After over three decades of voicing the character, Nintendo revealed on August 21 that Charles Martinet would no longer voice Mario, Luigi, Wario, Waluigi, or any other Super Mario Bros. characters in future Nintendo games. They won’t say who is replacing Martinet just yet, so all we can do is look back at Martinet’s storied history as the voice actor for one of the most well-known pop culture characters of all time and many of his friends.
Instead of criticizing this decision, which we don’t know the actual reason for, I wanted to celebrate Martinet’s career as a voice actor. Specifically, I’m highlighting six Charles Martinet performances that show just how great of a voice talent Martinet is.
In 2023, there isn’t much of a reason for adults to go back and play a game meant to teach kids typing from the early 1990s, but that doesn’t make the historical significance of Mario Teaches Typing any less important. While he’d portrayed Mario at some trade show exhibits before this, Mario Teaches Typing is technically the first video game where Martinet voiced the titular character. While this version of Mario speaks in longer sentences than the character typically would in the future, Martinet already has already got the voice down, and it’s easy to see why it’d go on to become so iconic in the future.
While Mario Teaches Typing is when Mario got his voice, Super Mario 64 is the first time most people truly heard him speak. That’s because this was the first Super Mario Bros. console game in which Martinet voiced Mario. While there isn’t much dialogue in this game, pretty much every voice clip Martinet did for this game is iconic and lives rent-free in the heads of any who grew up playing the game. It’s a simple yet memorable performance that served as a backbone for one of the best video games of all time and cemented Martinet as the inseparable voice of Mario and friends for years to come in the eyes of gamers.
While Martinet had voiced Mario’s brother before Luigi’s Mansion, this GameCube launch title is where Martinet’s performance as Luigi came into its own. This is where it was established that Luigi was the more timid and easily frightened of the Mario Bros., and this characterization was backed up through solid character animation and Martinet’s excellent performance. Martinet found subtle ways to make each of the Mario Bros. sound subtly distinct, cementing the voices for both characters that players would hear through his next 20+ years as Mario and Luigi.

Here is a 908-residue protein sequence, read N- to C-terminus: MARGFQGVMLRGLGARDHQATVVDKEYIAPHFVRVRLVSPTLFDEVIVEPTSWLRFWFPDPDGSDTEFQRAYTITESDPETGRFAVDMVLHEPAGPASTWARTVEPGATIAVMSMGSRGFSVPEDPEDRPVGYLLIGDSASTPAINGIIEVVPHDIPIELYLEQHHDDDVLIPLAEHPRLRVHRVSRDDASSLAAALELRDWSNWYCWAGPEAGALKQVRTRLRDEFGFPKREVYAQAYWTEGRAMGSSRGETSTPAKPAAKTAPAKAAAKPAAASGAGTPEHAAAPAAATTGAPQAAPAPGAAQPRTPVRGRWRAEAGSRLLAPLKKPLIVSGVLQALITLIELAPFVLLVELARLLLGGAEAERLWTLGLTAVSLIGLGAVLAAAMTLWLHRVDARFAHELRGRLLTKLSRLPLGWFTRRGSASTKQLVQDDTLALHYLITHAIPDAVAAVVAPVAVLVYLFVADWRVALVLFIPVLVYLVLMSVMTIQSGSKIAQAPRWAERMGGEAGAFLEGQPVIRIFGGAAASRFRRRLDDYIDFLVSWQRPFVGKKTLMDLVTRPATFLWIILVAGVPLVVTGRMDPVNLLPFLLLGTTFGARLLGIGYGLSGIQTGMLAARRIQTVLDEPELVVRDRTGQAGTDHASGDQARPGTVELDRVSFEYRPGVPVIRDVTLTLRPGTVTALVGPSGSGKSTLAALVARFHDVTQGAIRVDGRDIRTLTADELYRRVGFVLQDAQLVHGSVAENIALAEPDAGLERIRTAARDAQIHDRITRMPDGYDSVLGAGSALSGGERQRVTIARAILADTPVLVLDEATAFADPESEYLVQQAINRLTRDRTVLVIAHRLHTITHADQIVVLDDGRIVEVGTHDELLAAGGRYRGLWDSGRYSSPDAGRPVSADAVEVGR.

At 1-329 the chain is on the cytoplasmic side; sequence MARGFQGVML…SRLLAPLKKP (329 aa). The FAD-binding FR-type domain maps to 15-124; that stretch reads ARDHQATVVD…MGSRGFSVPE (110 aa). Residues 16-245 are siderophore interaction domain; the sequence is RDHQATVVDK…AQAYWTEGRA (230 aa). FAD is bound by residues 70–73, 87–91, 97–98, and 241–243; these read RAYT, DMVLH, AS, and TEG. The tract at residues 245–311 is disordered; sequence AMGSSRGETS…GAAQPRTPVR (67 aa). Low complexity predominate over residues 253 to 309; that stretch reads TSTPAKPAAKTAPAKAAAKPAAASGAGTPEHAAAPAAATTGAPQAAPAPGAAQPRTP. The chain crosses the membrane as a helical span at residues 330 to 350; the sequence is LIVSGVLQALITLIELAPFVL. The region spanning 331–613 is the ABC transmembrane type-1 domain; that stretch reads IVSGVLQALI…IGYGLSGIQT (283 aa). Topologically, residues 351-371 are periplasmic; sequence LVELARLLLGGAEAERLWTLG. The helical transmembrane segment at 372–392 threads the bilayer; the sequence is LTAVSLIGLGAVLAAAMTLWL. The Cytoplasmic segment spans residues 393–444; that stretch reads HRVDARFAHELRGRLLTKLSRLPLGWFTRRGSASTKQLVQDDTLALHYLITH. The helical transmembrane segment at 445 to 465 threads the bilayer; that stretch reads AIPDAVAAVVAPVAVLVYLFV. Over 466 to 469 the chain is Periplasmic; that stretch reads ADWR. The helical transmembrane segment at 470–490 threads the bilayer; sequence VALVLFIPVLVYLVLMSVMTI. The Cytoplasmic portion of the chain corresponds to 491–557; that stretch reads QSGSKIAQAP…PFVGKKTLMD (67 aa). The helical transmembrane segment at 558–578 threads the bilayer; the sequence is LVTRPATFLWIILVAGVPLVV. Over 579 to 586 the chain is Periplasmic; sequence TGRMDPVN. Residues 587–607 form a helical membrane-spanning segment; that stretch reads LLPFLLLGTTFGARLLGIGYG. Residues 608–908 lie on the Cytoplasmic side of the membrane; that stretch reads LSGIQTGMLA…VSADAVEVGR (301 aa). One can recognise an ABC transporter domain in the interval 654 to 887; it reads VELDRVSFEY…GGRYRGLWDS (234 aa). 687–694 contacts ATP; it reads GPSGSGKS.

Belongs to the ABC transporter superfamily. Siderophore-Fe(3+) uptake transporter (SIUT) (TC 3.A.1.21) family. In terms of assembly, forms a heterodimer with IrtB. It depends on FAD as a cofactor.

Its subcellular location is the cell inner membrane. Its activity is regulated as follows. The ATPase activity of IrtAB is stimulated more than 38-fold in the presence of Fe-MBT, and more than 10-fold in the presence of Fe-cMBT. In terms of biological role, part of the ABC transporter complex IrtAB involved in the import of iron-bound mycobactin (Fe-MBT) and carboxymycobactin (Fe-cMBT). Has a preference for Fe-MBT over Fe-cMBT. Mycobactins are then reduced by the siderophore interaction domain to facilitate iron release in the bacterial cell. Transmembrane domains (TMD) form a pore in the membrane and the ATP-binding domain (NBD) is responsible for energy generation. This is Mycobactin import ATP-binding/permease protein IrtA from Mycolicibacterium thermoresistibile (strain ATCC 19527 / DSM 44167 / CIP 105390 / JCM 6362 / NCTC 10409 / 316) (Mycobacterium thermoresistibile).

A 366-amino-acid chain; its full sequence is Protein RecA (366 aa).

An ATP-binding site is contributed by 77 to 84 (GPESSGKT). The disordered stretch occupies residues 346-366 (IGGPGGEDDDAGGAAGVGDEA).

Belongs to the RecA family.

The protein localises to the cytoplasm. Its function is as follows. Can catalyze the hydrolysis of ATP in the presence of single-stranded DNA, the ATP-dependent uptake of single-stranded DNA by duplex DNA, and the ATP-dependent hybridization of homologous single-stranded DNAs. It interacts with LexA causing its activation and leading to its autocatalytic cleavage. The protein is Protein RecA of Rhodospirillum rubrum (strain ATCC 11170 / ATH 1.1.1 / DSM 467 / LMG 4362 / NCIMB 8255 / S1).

While most of Charles Martinet’s voice roles are for Mario, he has appeared in other games. The most notable of these roles was Paarthurnax in The Elder Scrolls V: Skyrim. The fact that Paarthurnax was a very old dragon and experienced leader in the world of the The Elder Scrolls series, Martinet could give us a performance drastically different than anything we ever heard from him as Mario. It’s a memorable performance, too, with Martinet delivering the gruffness and gravitas you’d expect from a dragon that has been around for such a long time. And hey, Skyrim eventually made its way to Nintendo Switch in 2017, so Charles Martinet found his way back home.
If Luigi’s Mansion is Martinet’s best performance as Luigi, then WarioWare Gold for Nintendo 3DS is his best turn as Wario. This often-overlooked game was one of the last major 3DS games, and it has a surprising number of cutscenes featuring full dialogue with Wario. Many of Wario’s character interactions and cutscenes in this game are unhinged, and Martinet revels in delivering such a chaotic performance that feels true to one of the grossest characters in the Mario universe. Even though it’s tough to pick up new 3DS games nowadays, I recommend you watch this game’s cutscenes if you’re looking for a good laugh. That will show just how much joy Martinet’s Super Mario Bros. series performances could bring us.
Mario + Rabbids Sparks of Hope will go down in history as the last new game in which Charles Martinet voiced characters like Mario and Luigi. He’ll technically still voice Luigi in 2024’s Luigi’s Mansion: Dark Moon re-release for Switch, but that’s a performance from a decade ago. This game, developed and published by Ubisoft, is a lengthy strategy RPG with a compelling story. Mario doesn’t speak as much as many of the other characters in this game, but it still features faithful Mario and Luigi performances that feel tried-and-true to what Martinet and Nintendo spent decades perfecting.
It’s sad that Charles Martinet will no longer portray Mario, Luigi, or any of his other iconic Super Mario Bros. character roles, but at least he ended things on a high note.